St Andrew's School (Timaru)

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Summary

St Andrew’s school has a roll of 90 children from Year 1 to 8. Of these children, a small number identify as Māori and as Pacific. Membership of the school’s board of trustees has remained stable, and the board has undertaken external and internal training to build its capability.

The school has responded well to the areas for development identified in the April 2014 ERO report.

The school has lifted the proportion of children achieving at expected levels in mathematics and reading and to a lesser extent in writing.

The school has participated in a Ministry of Education professional development programme focused on accelerating learning in literacy (ALL). Writing continues to be an area of focus to lift achievement for boys.

How well is the school achieving equitable outcomes for all children?

The school is effectively responding to Māori and other children whose learning and achievement need acceleration. The school has a strong focus on improvement, and has developed some very good systems and practices for enhancing learning outcomes for its children.

There are a number of processes that are increasingly effective in enabling the achievement of equity and excellence. At the time of this review strengths in the school included:

  • strong leadership and clear direction for the school led by the board and principal

  • high levels of parent and community support and involvement

  • teachers delivering broad and interesting programmes that are motivating and engaging children in their learning

  • the safe physical and emotional environment for children.

Children are achieving well. The school demonstrates strong progress toward achieving equity in educational outcomes, supported by effective, sustainable processes and practices.

The next steps for leaders and teachers are to strengthen and extend internal evaluation practice.

ERO is likely to carry out the next review in three years. 

Equity and excellence

How effectively does this school respond to Māori and other children whose learning and achievement need acceleration?

The school is effectively responding to Māori and other children whose learning and achievement need acceleration. This is particularly evident in reading and mathematics, and to a lesser extent in writing.

Achievement information at the end of 2016 shows that most children across the school achieved at or above the National Standards for reading and mathematics. Writing achievement was a little lower.

The school is constructively addressing disparities in achievement in writing. Historic disparity for boys in writing is reducing. The 2017 data shows that the majority of boys at risk of underachievement have made very good progress in the first half of the year.

The school has effective assessment and moderation procedures to support the reliability of the teachers’ judgements about children’s achievement.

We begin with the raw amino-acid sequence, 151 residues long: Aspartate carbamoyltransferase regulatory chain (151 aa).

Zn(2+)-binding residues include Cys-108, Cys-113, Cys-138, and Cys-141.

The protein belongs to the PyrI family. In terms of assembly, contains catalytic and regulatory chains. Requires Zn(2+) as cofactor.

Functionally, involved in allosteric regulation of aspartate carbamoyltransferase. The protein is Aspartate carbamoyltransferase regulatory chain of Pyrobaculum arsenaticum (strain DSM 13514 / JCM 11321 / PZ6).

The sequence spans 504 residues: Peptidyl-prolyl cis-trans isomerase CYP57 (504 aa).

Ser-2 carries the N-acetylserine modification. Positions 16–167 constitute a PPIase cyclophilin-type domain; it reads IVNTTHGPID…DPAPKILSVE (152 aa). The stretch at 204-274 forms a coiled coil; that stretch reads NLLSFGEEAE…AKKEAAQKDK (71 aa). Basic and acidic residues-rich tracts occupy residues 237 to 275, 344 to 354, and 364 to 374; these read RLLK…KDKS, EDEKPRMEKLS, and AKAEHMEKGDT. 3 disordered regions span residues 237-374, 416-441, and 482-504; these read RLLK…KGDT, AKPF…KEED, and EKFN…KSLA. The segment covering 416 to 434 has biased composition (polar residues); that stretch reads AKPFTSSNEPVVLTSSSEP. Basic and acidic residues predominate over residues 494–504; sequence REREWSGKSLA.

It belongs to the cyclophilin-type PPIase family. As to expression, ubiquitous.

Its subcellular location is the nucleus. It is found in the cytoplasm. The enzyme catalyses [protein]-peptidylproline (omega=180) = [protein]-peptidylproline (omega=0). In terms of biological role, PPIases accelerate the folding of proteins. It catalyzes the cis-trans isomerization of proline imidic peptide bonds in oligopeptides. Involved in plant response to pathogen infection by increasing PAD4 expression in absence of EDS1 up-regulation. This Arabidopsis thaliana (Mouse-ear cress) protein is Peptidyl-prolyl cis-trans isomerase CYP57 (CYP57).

School conditions supporting equity and excellence

What school processes are effective in enabling achievement of equity and excellence?

There are a number of processes that are increasingly effective in enabling the achievement of equity and excellence.

Children’s learning benefits from a broad and localised curriculum, that takes into account their interests and life experiences. Teachers seek children’s views about aspects of their learning and provide many authentic contexts for learning, including extensive use of the local environment.

The principal has established a culture of relational trust between the board, staff and the school community. Together they have developed a clear vision, values and goals that all children have a sense of mana and achieve well in their learning.

There are school-wide systems to enable consistency of teaching practice. Board decision making is aligned to school priorities. There has been a deliberate focus on building teacher capability, especially in the areas of effective teaching in literacy and mathematics.

Teachers are well supported through explicit guidelines, a rigorous appraisal process and useful feedback from the principal regarding their planning, teaching and programmes. The principal and teachers work collaboratively to share information about individual children, and discuss teaching approaches to best meet their needs.

A growing culture of innovation has allowed individual teachers to trial new ways to motivate and engage children in their learning. This includes older children having a greater say over what, where and how they learn.

There are effective systems in the school for tracking and carefully monitoring the progress of all children. School leaders, teachers and support staff assume collective responsibility for preparing and implementing planning for individual children to lift their achievement. Resources are wisely allocated to areas of proven need.

Sustainable development for equity and excellence

The school has a strong focus on improvement and has developed some very good systems and practices for enhancing learning outcomes for children.

What further developments are needed in school processes to achieve equity and excellence?